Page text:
Eye Relaxation lenses

Computers are being used by most professionals and students on a regular basis and for longer hours. Eye strain from screens is a common issue and concern hears by opticians and optometrists. New in the world of glasses are eye relaxation lenses which are available from most manufacturers.  A slight gradient of magnification is added to the lens to enlarge what a person sees when looking at on a screen or reading.  Different magnification options are available depending on someones age, visual demand and prescription. Unlike a a traditional progressive lens, eye relaxation lenses can only include up to 4 power steps or up to a +1.00 Add.

Computer lenses

Eye fatigue can linked to blue light that comes from screens. Adding a blue light filter will decrease about 30-40% of the blue light entering the eyes.  Blue light is linked to possible lens damage that may cause early cataracts. Using screens in the evenings increase alertness and cognitive function by disrupting the Melatonin secretion cycle that is suppose to make us tired. The result of prolonged exposure to blue light is relatively unknown, but adding a blue light filter is a preventative way to protect your eyes from potential harm.

A blue glare tint or a yellow tint will be present on blue light glasses depending on the manufacturer.

Blue light glasses can have a blue glare tint or a yellow tint depending on the manufacturer.

Eye Care at nv During COVID-19

Here at nv eye care & eye wear we are open for all your routine and emergent eye care. We limit the people in our office during COVID. Call ahead or email, to ensure we are not busy helping someone else. Please have a seat outside on our patio until we are done helping our present patient, if you arrive at our office and the door is closed. We take the time to properly disinfect all surfaces that were touched by a previous patient before welcoming you in.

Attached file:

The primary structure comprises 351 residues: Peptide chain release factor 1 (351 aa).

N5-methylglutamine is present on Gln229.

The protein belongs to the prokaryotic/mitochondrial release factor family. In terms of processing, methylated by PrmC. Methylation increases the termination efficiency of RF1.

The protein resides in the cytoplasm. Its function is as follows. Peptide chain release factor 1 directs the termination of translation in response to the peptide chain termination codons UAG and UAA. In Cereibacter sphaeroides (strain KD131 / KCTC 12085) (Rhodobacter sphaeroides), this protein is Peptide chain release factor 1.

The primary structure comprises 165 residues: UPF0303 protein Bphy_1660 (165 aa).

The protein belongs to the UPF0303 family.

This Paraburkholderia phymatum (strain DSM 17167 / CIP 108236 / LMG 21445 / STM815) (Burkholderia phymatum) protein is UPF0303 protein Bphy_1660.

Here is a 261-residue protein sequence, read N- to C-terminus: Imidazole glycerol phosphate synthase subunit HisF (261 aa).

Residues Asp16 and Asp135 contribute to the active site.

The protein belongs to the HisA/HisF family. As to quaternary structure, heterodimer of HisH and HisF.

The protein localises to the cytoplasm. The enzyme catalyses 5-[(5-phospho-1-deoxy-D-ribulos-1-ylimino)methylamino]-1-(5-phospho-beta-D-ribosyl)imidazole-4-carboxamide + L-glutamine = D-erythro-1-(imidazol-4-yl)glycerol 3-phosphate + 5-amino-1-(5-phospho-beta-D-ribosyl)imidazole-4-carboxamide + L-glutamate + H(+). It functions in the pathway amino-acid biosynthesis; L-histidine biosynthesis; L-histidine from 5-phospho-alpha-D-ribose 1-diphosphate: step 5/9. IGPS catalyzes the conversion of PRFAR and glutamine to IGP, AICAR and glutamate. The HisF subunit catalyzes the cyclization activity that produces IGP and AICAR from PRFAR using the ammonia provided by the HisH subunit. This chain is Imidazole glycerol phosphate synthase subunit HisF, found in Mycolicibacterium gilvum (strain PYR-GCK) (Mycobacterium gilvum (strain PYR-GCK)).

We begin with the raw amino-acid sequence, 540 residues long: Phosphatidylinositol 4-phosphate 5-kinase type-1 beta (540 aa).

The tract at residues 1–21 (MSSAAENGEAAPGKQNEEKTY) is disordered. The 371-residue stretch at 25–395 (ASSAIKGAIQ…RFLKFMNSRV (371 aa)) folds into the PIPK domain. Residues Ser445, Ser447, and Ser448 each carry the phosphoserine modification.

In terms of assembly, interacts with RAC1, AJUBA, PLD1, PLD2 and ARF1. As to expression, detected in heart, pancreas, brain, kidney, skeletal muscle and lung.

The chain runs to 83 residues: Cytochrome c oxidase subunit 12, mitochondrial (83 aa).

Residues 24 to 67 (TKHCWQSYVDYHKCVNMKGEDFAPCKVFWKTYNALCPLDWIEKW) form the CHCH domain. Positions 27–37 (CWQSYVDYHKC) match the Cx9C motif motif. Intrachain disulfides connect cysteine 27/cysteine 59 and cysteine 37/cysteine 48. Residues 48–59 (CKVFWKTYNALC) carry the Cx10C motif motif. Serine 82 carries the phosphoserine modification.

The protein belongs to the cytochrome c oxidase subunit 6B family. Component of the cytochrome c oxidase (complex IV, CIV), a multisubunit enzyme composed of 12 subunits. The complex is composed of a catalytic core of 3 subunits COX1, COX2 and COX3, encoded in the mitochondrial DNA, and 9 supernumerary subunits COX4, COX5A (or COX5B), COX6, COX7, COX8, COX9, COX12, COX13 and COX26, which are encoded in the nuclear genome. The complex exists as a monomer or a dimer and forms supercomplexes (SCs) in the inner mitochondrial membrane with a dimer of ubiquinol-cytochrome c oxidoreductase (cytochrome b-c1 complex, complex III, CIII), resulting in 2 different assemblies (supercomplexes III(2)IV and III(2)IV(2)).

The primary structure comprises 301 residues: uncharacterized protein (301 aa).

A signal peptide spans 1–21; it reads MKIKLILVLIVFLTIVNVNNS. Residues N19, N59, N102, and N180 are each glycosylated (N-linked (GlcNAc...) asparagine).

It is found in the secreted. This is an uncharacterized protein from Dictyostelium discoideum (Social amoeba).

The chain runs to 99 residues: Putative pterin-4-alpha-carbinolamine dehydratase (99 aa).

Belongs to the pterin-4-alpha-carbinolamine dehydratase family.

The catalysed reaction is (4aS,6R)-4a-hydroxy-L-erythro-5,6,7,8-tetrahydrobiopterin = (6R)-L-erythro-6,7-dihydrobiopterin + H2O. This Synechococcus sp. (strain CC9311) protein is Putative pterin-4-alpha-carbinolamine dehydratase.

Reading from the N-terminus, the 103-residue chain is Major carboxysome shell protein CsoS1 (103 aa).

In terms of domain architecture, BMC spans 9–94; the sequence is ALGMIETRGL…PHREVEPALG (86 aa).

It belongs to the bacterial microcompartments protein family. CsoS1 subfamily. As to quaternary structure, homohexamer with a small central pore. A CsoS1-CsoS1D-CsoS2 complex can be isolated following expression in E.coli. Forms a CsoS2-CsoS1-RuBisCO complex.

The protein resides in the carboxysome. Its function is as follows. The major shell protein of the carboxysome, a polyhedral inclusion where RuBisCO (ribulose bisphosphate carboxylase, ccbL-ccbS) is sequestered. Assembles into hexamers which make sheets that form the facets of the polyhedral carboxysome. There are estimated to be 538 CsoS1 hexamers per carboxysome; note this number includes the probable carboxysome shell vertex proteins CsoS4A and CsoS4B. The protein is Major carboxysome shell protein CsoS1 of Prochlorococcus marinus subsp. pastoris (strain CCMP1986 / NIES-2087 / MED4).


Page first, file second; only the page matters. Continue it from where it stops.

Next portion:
Please call the Misericordia Urgent Eye Care Clinic at 204-774-6581, if you have eye issues and are feeling sick, have traveled outside the province or country in the last 14 days, have been with a person who has or for afterhours eye care. You must call us to reschedule any appointments you have made with us, if you are feeling sick.


nv store front image

nv is open for regular eye care at 698 Corydon Ave in Winnipeg, Canada

Eye Care Advice

We are here for your eye care needs during these difficult times. Do not hesitate to call or email us at nv eye care & eye wear, if you have any questions. For more answers to your vision health questions, please contact me, Dr. Nadine Shelton at nv eye care eye wear, 204-504-6863 or

Nadine Shelton

Dr. Nadine Shelton, optometrist and owner of nv

The Owner

Dr. Nadine Shelton B.Sc, O.D. studied at University of Winnipeg, Canada and Indiana University, USA. She has worked abroad in Guanajuato, Mexico assisting outreach patient eye care with VOSH (Volunteer Optometric Services to Humanity). Her university days focused on early child eye care and low vision. Dr. Shelton has been practicing optometry for thirteen years in Winnipeg and has celebrated three years in her own practice with her partner Victor Lopes in the heart of the Corydon Village called nv. nv is a full service optical where eye exams are available and a great selection of unique to the city eye wear can be found.  Learn more at, call us at (204) 504-6863 or come see us at 100-698 Corydon Ave in Winnipeg, Canada.